Make sure the wings' fuel levels are in balance. Make sure the thrust, between the two engines is the same (N1, EPR....whatever), neutral aileron trim. Hold wings level...perfectly level. Watch the heading. Counter any heading drift with rudder trim. Once the airplane holds a constant heading with the wings perfectly level, trim out any wheel force (aileron) with aileron trim.

Airplane out of rig means that the thing may be 'bent'. Or, spoilers may be not completely down, or airlierons may not be faired...or whatever.

NGjockey
6th Feb 2010, 18:39
Absolutely. But even with all the mentioned prerequisites fulfilled I'm almost always getting this right-wing-down indication on the yoke. In fact, I can remember only one certain aircraft in our fleet (and we have a bunch of them) that showed a LEFT-wing-down indication, but that ship must have been bent or rigged the wrong way.

So it's either me constantly mistrimming the aircraft, or Boeing's statement that a correctly trimmed airplane should result in an approximately neutral wheel is not completely thought-out.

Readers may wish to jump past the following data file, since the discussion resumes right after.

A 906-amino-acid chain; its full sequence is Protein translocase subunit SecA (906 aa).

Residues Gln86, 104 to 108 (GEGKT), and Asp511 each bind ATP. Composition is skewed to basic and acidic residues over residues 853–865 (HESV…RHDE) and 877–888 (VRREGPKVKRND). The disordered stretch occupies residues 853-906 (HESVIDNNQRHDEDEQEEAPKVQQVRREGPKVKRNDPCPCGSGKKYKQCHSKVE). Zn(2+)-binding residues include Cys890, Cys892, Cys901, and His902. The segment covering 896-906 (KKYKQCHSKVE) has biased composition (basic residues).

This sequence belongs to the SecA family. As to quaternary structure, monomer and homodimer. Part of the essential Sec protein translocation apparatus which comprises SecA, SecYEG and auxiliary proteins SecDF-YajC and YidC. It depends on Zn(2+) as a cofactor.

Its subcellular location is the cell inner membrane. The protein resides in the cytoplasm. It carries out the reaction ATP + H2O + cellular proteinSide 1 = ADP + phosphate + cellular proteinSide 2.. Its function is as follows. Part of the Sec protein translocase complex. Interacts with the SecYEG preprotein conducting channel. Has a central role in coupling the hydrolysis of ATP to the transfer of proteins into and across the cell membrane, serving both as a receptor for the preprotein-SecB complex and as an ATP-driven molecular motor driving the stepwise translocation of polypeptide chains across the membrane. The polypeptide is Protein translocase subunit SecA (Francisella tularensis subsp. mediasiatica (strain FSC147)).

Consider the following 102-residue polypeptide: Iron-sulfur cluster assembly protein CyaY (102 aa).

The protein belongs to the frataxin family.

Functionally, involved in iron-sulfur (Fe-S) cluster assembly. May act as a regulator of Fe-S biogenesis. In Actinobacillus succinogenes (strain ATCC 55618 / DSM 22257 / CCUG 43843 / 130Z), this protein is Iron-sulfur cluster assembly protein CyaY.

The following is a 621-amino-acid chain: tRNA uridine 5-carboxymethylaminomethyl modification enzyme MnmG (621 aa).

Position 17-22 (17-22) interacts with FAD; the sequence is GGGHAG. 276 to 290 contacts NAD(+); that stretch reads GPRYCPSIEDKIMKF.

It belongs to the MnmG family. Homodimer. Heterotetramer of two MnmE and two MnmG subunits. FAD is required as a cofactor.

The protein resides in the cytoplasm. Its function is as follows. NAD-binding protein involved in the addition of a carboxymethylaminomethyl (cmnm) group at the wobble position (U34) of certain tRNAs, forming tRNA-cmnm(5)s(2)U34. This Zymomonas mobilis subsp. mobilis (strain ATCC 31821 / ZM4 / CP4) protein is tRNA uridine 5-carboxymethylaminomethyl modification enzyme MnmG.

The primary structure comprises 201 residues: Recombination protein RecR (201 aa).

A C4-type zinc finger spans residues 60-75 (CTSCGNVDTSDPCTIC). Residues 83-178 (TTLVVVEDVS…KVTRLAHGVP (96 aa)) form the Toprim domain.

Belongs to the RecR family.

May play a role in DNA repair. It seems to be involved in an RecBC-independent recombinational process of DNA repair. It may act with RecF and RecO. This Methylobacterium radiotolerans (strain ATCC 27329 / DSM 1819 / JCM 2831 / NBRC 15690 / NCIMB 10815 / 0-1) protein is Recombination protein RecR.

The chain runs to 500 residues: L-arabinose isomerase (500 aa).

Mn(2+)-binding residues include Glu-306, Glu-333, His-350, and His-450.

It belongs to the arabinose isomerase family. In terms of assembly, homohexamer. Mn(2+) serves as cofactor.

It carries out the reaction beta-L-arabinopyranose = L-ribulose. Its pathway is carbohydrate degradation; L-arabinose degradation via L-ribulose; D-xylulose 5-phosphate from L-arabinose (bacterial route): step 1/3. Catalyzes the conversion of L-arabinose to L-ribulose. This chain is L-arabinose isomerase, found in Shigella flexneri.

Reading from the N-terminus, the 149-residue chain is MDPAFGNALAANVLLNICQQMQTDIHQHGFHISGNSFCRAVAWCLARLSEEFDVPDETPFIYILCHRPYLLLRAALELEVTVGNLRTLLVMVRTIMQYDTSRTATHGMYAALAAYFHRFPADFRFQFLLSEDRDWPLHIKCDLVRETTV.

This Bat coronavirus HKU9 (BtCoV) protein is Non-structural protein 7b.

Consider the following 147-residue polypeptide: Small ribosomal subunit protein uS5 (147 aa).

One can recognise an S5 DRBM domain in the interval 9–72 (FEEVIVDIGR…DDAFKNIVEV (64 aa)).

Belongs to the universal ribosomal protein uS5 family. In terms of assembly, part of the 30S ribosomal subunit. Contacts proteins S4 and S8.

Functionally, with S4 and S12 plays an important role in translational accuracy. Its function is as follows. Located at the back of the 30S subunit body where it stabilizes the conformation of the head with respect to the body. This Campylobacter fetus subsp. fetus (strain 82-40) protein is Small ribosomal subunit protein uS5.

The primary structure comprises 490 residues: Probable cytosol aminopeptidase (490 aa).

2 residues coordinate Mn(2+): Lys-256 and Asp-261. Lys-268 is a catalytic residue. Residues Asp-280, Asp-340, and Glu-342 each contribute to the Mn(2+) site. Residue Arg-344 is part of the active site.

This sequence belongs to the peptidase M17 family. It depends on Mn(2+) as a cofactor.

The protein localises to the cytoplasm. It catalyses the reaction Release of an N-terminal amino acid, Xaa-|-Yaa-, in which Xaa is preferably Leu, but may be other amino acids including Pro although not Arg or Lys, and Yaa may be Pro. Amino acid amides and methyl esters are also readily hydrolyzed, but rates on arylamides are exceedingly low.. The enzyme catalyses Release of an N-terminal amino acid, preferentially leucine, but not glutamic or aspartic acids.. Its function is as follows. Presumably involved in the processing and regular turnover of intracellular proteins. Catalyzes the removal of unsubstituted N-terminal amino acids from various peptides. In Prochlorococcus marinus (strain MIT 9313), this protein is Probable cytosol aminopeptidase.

I've had the pleasure of flying high performance turboprops for a long time, and that made me very sensitive as to trimming an aircraft. Every now and then the autopilot would quit, and we had to fly manually for days on end. Nowadays I like to klick George off for a few seconds after reaching our cruise level, just to get an idea what the flight controls are doing, and that's when I noticed this strange need for a little right wing down aileron trim most of the time.

There is one thing that would back my theory that it is a torque related problem: When we start our descent and the thrust goes to idle, the airplane does not keep the wings level any longer on a straigth path. Since the speed doesn't change that much during the transition from cruise to descent this can only be caused by two factors: A change of the AOA and/or decreasing torque due to the thrust reduction. But then again, the AOA wouldn't change that much if speed doesn't change, right?